VoIP Service versus Traditional Telephone Service
Before making the switch to VoIP, businesses are often concerned about a comparison between traditional and VoIP service. Concerns over relative quality of both options, up-front capital expenditures required, and reliability.
Quality of service
The quality of VoIP is equivalent to that of the public switched telephone network in most cases. Although in the early days of VoIP this was not the case, advances in technology has eliminated any difference on this front. Users of VoIP however, should be aware that quality can be affected by the bandwidth being deployed. For example, VoIP over a dial-up Internet line would be highly impractical, and voice quality would be poor. For a small business with just a few phones, a standard broadband connection would be adequate, although for a larger business, a fractional or full T1 may be in order to accommodate the volume. Generally speaking though, so long as enough bandwidth is in use, quality of service will be the same for VoIP and traditional phone service.
The PBX is the largest capital expenditure for telephony, and this holds true for both VoIP and traditional service—although VoIP requires a specialized type of PBX, called the IP PBX. The cost differential between the two types of PBXes has narrowed, and the difference is minimal.
One advantage VoIP will have over traditional service, especially for smaller businesses, is that VoIP is available as a hosted service, which eliminates the need for the on-premises IP PBX. Multi-line service can still be provisioned, but the PBX is actually maintained off-site by a third party provider, and fees are usually based on a monthly subscription rather than equipment purchase.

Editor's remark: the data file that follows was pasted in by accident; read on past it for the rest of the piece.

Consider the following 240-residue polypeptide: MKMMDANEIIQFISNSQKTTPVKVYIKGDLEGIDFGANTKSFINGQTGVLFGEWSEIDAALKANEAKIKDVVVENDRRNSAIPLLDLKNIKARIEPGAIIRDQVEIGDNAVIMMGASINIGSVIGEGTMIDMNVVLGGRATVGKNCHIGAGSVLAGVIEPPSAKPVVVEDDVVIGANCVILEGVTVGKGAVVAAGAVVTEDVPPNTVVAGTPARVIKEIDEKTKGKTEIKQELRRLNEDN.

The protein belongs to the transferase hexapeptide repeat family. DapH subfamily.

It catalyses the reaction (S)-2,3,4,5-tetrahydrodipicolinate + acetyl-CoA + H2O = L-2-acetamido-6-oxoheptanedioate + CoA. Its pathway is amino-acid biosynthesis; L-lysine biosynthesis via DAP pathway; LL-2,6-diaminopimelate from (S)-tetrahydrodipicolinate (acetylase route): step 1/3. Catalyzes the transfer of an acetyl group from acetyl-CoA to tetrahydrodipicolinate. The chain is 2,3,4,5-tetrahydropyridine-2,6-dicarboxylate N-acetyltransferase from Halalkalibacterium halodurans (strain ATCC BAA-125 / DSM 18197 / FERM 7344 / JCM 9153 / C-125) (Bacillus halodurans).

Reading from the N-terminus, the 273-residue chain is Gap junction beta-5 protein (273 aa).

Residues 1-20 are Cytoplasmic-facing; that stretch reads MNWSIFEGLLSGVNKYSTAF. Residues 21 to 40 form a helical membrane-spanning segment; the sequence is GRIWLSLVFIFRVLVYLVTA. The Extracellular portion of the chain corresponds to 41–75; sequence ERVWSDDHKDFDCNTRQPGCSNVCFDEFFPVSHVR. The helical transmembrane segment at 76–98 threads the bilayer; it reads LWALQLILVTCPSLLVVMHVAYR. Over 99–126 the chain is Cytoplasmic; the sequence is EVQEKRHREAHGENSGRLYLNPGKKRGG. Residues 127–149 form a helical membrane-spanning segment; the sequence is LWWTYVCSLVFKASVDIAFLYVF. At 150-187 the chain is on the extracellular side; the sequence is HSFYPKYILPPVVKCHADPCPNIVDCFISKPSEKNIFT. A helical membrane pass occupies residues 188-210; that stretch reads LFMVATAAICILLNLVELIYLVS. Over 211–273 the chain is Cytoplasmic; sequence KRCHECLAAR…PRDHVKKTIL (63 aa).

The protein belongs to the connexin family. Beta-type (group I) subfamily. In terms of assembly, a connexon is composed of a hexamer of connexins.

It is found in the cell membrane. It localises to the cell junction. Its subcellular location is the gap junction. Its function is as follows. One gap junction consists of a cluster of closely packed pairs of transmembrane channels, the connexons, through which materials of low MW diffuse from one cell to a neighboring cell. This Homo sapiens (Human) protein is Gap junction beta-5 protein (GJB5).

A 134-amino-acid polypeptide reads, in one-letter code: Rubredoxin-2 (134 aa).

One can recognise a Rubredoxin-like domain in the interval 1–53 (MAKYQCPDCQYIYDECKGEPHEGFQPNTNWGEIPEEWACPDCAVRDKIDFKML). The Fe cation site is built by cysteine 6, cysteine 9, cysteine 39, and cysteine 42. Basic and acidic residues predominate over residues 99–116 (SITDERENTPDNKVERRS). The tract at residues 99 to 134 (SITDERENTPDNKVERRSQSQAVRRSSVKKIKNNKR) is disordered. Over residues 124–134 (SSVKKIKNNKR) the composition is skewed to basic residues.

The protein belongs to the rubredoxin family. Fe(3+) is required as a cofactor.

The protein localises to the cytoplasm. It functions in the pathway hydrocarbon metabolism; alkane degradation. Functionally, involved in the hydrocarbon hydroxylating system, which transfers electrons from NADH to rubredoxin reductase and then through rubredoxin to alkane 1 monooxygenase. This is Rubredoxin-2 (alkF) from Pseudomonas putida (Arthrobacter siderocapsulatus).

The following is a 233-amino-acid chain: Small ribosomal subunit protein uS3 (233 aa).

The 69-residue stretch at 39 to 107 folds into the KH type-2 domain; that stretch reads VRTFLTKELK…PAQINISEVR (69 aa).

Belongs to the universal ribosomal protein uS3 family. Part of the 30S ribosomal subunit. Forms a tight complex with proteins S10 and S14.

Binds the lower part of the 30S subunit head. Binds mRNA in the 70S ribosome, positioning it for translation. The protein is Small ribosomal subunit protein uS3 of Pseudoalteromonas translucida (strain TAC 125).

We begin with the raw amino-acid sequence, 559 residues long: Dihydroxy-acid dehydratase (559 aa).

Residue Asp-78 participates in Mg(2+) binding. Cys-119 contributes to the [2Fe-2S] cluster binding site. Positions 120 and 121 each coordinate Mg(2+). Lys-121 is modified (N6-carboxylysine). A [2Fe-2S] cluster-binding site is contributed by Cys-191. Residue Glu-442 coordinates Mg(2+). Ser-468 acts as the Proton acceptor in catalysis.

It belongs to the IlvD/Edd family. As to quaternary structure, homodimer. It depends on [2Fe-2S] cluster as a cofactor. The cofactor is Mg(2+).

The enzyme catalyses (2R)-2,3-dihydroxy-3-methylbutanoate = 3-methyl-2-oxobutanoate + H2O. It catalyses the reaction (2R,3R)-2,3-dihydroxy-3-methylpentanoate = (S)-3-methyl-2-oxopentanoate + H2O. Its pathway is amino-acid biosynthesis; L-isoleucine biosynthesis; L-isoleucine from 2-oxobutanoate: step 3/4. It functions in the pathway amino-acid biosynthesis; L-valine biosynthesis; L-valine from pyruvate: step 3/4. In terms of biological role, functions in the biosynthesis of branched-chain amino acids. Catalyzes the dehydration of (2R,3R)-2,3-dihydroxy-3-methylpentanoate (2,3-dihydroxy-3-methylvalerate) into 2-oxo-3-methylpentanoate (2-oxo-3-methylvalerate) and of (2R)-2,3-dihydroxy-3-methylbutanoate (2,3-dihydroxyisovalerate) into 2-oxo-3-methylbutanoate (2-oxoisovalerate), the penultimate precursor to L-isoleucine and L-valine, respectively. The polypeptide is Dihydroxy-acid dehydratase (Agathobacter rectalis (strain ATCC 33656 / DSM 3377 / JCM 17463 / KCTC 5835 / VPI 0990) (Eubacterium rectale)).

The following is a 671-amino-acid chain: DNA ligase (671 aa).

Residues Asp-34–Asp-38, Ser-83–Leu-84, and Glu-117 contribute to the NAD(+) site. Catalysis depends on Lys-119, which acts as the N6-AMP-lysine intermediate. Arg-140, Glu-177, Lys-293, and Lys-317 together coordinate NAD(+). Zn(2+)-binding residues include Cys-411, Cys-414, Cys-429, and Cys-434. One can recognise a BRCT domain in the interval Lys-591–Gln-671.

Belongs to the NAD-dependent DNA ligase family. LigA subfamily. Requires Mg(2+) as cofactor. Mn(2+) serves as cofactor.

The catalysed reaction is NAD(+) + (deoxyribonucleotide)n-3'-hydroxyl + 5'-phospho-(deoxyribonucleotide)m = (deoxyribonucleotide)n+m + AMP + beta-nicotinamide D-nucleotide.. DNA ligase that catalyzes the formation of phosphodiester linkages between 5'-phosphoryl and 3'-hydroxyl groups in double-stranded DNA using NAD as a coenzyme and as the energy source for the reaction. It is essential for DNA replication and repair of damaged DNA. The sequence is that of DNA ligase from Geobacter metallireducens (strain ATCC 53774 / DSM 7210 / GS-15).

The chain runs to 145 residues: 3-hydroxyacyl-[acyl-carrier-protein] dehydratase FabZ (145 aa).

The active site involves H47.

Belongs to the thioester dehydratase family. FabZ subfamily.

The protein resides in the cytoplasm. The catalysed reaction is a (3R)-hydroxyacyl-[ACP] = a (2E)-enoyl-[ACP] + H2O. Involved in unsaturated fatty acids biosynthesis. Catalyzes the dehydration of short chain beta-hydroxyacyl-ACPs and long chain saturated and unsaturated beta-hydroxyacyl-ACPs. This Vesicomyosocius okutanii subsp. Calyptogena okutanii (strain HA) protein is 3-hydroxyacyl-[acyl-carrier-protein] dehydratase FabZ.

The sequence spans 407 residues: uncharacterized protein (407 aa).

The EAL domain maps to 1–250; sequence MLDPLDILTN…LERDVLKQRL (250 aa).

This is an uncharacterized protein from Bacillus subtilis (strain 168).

In some cases, when a larger corporation chooses to deploy their own IP PBX on premises, it may also be necessary to purchase IP phones or adapters, and this may represent an additional expenditure if existing phones must be replaced. However, for a new company that must buy phones anyway, the cost is about the same.
Reliability again is roughly equivalent, although since your VoIP service is dependent on a VoIP provider and a broadband Internet service provider, as opposed to the phone company, a company will need to examine the service guarantees of these providers. Examine the service level agreement (SLA) to see if a guaranteed uptime is provided. And while traditional phone lines can and do go down, Internet service can also be interrupted, and when that occurs, phone service would also go down in the case of VoIP. Make sure your provider has demonstrated reliability and a good uptime guarantee.
Portability of VoIP
An advantage of VoIP over traditional service is that because calls are going over the Internet, instead of the phone company’s wires, calls are no longer tied to a single physical location. Additional services can be provisioned to allow phone calls to be made from any location, directly from any computer with a broadband connection, using the same phone number. This allows for example, an executive who travels a lot, to maintain regular phone service while on the road.
A conventional backup
The advantages of VoIP are indisputable. However, some companies choose to retain a single conventional phone line for backup purposes and emergencies. Since a conventional line is not necessarily tied to the electrical system, it can still be used during a power outage, and can still be used in case of a broadband outage as well. For companies that depend on having an outside line at all times, this is often a good strategy.